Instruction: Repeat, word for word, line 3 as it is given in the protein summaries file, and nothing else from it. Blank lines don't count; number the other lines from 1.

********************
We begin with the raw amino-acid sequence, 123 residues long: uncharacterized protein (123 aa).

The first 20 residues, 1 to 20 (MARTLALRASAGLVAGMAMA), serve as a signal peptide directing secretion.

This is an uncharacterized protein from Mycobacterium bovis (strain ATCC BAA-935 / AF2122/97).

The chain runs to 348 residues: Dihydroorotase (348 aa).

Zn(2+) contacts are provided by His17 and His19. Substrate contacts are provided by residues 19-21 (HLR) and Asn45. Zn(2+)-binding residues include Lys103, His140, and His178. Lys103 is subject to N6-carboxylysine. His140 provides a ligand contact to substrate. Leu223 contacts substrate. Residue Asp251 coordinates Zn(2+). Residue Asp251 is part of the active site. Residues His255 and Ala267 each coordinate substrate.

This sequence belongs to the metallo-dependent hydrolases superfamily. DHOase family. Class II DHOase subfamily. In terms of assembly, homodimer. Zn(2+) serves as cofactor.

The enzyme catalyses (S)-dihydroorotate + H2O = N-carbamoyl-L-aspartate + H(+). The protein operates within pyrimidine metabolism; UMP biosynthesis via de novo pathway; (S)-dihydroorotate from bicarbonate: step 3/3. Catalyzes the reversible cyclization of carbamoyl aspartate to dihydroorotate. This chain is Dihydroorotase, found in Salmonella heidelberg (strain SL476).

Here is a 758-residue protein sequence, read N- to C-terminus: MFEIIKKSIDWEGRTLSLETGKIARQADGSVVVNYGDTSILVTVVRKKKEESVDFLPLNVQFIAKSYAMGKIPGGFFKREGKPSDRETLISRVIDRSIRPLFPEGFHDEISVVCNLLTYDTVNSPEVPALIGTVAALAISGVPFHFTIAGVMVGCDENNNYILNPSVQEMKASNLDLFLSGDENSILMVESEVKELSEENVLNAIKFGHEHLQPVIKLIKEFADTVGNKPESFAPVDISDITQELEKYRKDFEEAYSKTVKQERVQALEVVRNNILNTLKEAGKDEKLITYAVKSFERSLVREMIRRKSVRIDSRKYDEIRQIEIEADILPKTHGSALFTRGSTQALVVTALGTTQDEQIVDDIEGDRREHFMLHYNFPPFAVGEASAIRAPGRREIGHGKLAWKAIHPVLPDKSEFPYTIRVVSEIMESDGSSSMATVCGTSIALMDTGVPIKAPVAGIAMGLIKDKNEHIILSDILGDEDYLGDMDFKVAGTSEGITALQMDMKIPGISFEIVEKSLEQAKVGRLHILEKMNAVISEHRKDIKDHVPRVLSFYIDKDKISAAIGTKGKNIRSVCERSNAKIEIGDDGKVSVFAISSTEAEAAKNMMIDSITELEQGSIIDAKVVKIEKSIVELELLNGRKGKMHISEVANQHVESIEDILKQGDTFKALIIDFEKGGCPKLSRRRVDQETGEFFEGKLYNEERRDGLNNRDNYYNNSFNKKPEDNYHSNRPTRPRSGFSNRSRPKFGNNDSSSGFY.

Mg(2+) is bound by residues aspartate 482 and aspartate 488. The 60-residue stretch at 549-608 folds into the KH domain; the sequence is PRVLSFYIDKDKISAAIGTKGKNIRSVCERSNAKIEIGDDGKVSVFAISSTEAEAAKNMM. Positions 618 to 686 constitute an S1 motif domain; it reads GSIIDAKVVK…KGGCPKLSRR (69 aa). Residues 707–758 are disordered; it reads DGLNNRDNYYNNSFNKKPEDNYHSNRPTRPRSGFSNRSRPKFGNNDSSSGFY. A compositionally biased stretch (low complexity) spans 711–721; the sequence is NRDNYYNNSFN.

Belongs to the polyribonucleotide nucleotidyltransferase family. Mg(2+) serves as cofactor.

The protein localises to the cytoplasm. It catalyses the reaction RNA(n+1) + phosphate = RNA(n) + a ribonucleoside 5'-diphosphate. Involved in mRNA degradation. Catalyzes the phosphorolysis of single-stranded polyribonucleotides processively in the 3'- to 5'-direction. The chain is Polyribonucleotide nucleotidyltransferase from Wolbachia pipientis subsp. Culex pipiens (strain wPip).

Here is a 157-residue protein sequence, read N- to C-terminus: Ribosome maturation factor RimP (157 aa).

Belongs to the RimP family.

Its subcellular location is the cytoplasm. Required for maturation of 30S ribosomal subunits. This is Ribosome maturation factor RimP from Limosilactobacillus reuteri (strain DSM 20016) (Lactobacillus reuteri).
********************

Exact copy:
This is an uncharacterized protein from Mycobacterium bovis (strain ATCC BAA-935 / AF2122/97).